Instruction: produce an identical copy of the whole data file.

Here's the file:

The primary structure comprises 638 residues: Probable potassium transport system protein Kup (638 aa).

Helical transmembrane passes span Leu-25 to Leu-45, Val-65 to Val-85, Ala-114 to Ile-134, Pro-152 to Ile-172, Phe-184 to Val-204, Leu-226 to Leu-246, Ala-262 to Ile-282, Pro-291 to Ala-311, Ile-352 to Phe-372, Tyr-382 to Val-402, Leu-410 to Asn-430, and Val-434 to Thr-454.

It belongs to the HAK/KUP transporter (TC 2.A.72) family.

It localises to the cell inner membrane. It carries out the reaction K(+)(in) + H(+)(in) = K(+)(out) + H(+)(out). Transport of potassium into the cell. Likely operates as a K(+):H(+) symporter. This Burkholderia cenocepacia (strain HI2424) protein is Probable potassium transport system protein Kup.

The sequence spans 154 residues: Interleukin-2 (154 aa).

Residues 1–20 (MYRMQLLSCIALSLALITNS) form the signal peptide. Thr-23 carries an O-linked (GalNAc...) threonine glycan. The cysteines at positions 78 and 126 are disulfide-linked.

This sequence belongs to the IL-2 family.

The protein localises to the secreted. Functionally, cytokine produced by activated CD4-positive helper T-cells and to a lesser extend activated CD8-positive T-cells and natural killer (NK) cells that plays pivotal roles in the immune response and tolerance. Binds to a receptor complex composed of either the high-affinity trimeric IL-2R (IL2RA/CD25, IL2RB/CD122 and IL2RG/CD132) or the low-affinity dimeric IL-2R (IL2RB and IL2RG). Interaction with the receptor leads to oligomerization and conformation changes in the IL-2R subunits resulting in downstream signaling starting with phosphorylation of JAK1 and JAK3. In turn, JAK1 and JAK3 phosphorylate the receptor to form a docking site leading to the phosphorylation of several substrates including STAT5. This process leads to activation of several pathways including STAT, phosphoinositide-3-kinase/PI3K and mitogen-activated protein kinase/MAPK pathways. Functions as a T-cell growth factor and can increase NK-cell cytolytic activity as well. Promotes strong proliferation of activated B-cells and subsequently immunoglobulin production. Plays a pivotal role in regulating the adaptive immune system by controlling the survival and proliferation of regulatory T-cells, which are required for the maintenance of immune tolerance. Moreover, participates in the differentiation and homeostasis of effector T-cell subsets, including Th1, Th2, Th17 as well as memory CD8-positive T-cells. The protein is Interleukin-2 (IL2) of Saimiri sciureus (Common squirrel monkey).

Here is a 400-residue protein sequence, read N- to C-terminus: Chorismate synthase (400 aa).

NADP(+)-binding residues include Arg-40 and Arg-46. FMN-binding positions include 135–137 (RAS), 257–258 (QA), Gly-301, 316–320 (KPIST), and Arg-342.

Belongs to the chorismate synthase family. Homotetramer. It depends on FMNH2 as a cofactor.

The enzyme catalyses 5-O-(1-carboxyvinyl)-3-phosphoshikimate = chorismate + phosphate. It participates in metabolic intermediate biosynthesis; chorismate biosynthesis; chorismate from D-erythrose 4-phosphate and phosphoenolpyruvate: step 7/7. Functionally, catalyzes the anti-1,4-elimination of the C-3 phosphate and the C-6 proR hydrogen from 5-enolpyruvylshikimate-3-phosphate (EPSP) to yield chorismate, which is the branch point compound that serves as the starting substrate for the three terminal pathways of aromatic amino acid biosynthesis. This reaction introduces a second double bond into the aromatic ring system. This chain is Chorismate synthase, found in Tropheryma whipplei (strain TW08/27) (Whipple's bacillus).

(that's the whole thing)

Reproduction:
The primary structure comprises 638 residues: Probable potassium transport system protein Kup (638 aa).

Helical transmembrane passes span Leu-25 to Leu-45, Val-65 to Val-85, Ala-114 to Ile-134, Pro-152 to Ile-172, Phe-184 to Val-204, Leu-226 to Leu-246, Ala-262 to Ile-282, Pro-291 to Ala-311, Ile-352 to Phe-372, Tyr-382 to Val-402, Leu-410 to Asn-430, and Val-434 to Thr-454.

It belongs to the HAK/KUP transporter (TC 2.A.72) family.

It localises to the cell inner membrane. It carries out the reaction K(+)(in) + H(+)(in) = K(+)(out) + H(+)(out). Transport of potassium into the cell. Likely operates as a K(+):H(+) symporter. This Burkholderia cenocepacia (strain HI2424) protein is Probable potassium transport system protein Kup.

The sequence spans 154 residues: Interleukin-2 (154 aa).

Residues 1–20 (MYRMQLLSCIALSLALITNS) form the signal peptide. Thr-23 carries an O-linked (GalNAc...) threonine glycan. The cysteines at positions 78 and 126 are disulfide-linked.

This sequence belongs to the IL-2 family.

The protein localises to the secreted. Functionally, cytokine produced by activated CD4-positive helper T-cells and to a lesser extend activated CD8-positive T-cells and natural killer (NK) cells that plays pivotal roles in the immune response and tolerance. Binds to a receptor complex composed of either the high-affinity trimeric IL-2R (IL2RA/CD25, IL2RB/CD122 and IL2RG/CD132) or the low-affinity dimeric IL-2R (IL2RB and IL2RG). Interaction with the receptor leads to oligomerization and conformation changes in the IL-2R subunits resulting in downstream signaling starting with phosphorylation of JAK1 and JAK3. In turn, JAK1 and JAK3 phosphorylate the receptor to form a docking site leading to the phosphorylation of several substrates including STAT5. This process leads to activation of several pathways including STAT, phosphoinositide-3-kinase/PI3K and mitogen-activated protein kinase/MAPK pathways. Functions as a T-cell growth factor and can increase NK-cell cytolytic activity as well. Promotes strong proliferation of activated B-cells and subsequently immunoglobulin production. Plays a pivotal role in regulating the adaptive immune system by controlling the survival and proliferation of regulatory T-cells, which are required for the maintenance of immune tolerance. Moreover, participates in the differentiation and homeostasis of effector T-cell subsets, including Th1, Th2, Th17 as well as memory CD8-positive T-cells. The protein is Interleukin-2 (IL2) of Saimiri sciureus (Common squirrel monkey).

Here is a 400-residue protein sequence, read N- to C-terminus: Chorismate synthase (400 aa).

NADP(+)-binding residues include Arg-40 and Arg-46. FMN-binding positions include 135–137 (RAS), 257–258 (QA), Gly-301, 316–320 (KPIST), and Arg-342.

Belongs to the chorismate synthase family. Homotetramer. It depends on FMNH2 as a cofactor.

The enzyme catalyses 5-O-(1-carboxyvinyl)-3-phosphoshikimate = chorismate + phosphate. It participates in metabolic intermediate biosynthesis; chorismate biosynthesis; chorismate from D-erythrose 4-phosphate and phosphoenolpyruvate: step 7/7. Functionally, catalyzes the anti-1,4-elimination of the C-3 phosphate and the C-6 proR hydrogen from 5-enolpyruvylshikimate-3-phosphate (EPSP) to yield chorismate, which is the branch point compound that serves as the starting substrate for the three terminal pathways of aromatic amino acid biosynthesis. This reaction introduces a second double bond into the aromatic ring system. This chain is Chorismate synthase, found in Tropheryma whipplei (strain TW08/27) (Whipple's bacillus).